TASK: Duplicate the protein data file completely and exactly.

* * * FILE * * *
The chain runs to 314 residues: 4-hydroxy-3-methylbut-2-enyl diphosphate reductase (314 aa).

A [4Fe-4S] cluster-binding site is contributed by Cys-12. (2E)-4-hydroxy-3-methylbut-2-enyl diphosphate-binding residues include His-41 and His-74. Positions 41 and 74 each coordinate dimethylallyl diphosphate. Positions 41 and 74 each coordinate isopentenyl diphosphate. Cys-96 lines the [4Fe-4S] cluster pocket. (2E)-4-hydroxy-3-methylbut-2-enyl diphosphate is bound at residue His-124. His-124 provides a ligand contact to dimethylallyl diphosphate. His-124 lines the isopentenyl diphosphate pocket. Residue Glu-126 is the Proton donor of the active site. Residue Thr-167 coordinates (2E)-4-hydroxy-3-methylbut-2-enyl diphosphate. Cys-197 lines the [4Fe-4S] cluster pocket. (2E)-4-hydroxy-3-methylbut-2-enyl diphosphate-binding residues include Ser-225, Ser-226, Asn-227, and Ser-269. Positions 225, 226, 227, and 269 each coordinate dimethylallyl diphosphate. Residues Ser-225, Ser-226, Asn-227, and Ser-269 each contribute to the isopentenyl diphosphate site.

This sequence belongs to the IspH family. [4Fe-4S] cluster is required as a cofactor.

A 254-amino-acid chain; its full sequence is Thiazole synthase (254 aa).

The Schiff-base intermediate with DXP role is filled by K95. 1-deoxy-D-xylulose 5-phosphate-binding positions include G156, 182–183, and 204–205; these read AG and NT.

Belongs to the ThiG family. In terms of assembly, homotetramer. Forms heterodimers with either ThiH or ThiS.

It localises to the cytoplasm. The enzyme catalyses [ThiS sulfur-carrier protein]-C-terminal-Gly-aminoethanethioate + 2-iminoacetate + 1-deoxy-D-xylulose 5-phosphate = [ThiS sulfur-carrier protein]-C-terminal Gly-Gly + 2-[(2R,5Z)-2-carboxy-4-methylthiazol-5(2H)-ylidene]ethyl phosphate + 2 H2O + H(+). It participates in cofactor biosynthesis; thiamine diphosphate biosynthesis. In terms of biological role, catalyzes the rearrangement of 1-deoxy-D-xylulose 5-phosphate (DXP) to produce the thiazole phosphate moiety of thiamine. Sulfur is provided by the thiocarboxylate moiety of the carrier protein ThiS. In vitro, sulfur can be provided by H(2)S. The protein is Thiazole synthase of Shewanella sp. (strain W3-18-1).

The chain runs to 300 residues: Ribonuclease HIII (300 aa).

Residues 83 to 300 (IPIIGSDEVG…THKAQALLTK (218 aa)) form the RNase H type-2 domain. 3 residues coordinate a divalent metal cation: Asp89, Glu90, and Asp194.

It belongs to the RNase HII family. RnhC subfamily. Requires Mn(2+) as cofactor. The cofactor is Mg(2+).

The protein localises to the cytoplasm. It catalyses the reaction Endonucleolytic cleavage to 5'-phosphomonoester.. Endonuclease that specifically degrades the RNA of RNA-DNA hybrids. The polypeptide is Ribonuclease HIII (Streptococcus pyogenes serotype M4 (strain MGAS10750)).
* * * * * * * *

The chain runs to 314 residues: 4-hydroxy-3-methylbut-2-enyl diphosphate reductase (314 aa).

A [4Fe-4S] cluster-binding site is contributed by Cys-12. (2E)-4-hydroxy-3-methylbut-2-enyl diphosphate-binding residues include His-41 and His-74. Positions 41 and 74 each coordinate dimethylallyl diphosphate. Positions 41 and 74 each coordinate isopentenyl diphosphate. Cys-96 lines the [4Fe-4S] cluster pocket. (2E)-4-hydroxy-3-methylbut-2-enyl diphosphate is bound at residue His-124. His-124 provides a ligand contact to dimethylallyl diphosphate. His-124 lines the isopentenyl diphosphate pocket. Residue Glu-126 is the Proton donor of the active site. Residue Thr-167 coordinates (2E)-4-hydroxy-3-methylbut-2-enyl diphosphate. Cys-197 lines the [4Fe-4S] cluster pocket. (2E)-4-hydroxy-3-methylbut-2-enyl diphosphate-binding residues include Ser-225, Ser-226, Asn-227, and Ser-269. Positions 225, 226, 227, and 269 each coordinate dimethylallyl diphosphate. Residues Ser-225, Ser-226, Asn-227, and Ser-269 each contribute to the isopentenyl diphosphate site.

This sequence belongs to the IspH family. [4Fe-4S] cluster is required as a cofactor.

A 254-amino-acid chain; its full sequence is Thiazole synthase (254 aa).

The Schiff-base intermediate with DXP role is filled by K95. 1-deoxy-D-xylulose 5-phosphate-binding positions include G156, 182–183, and 204–205; these read AG and NT.

Belongs to the ThiG family. In terms of assembly, homotetramer. Forms heterodimers with either ThiH or ThiS.

It localises to the cytoplasm. The enzyme catalyses [ThiS sulfur-carrier protein]-C-terminal-Gly-aminoethanethioate + 2-iminoacetate + 1-deoxy-D-xylulose 5-phosphate = [ThiS sulfur-carrier protein]-C-terminal Gly-Gly + 2-[(2R,5Z)-2-carboxy-4-methylthiazol-5(2H)-ylidene]ethyl phosphate + 2 H2O + H(+). It participates in cofactor biosynthesis; thiamine diphosphate biosynthesis. In terms of biological role, catalyzes the rearrangement of 1-deoxy-D-xylulose 5-phosphate (DXP) to produce the thiazole phosphate moiety of thiamine. Sulfur is provided by the thiocarboxylate moiety of the carrier protein ThiS. In vitro, sulfur can be provided by H(2)S. The protein is Thiazole synthase of Shewanella sp. (strain W3-18-1).

The chain runs to 300 residues: Ribonuclease HIII (300 aa).

Residues 83 to 300 (IPIIGSDEVG…THKAQALLTK (218 aa)) form the RNase H type-2 domain. 3 residues coordinate a divalent metal cation: Asp89, Glu90, and Asp194.

It belongs to the RNase HII family. RnhC subfamily. Requires Mn(2+) as cofactor. The cofactor is Mg(2+).

The protein localises to the cytoplasm. It catalyses the reaction Endonucleolytic cleavage to 5'-phosphomonoester.. Endonuclease that specifically degrades the RNA of RNA-DNA hybrids. The polypeptide is Ribonuclease HIII (Streptococcus pyogenes serotype M4 (strain MGAS10750)).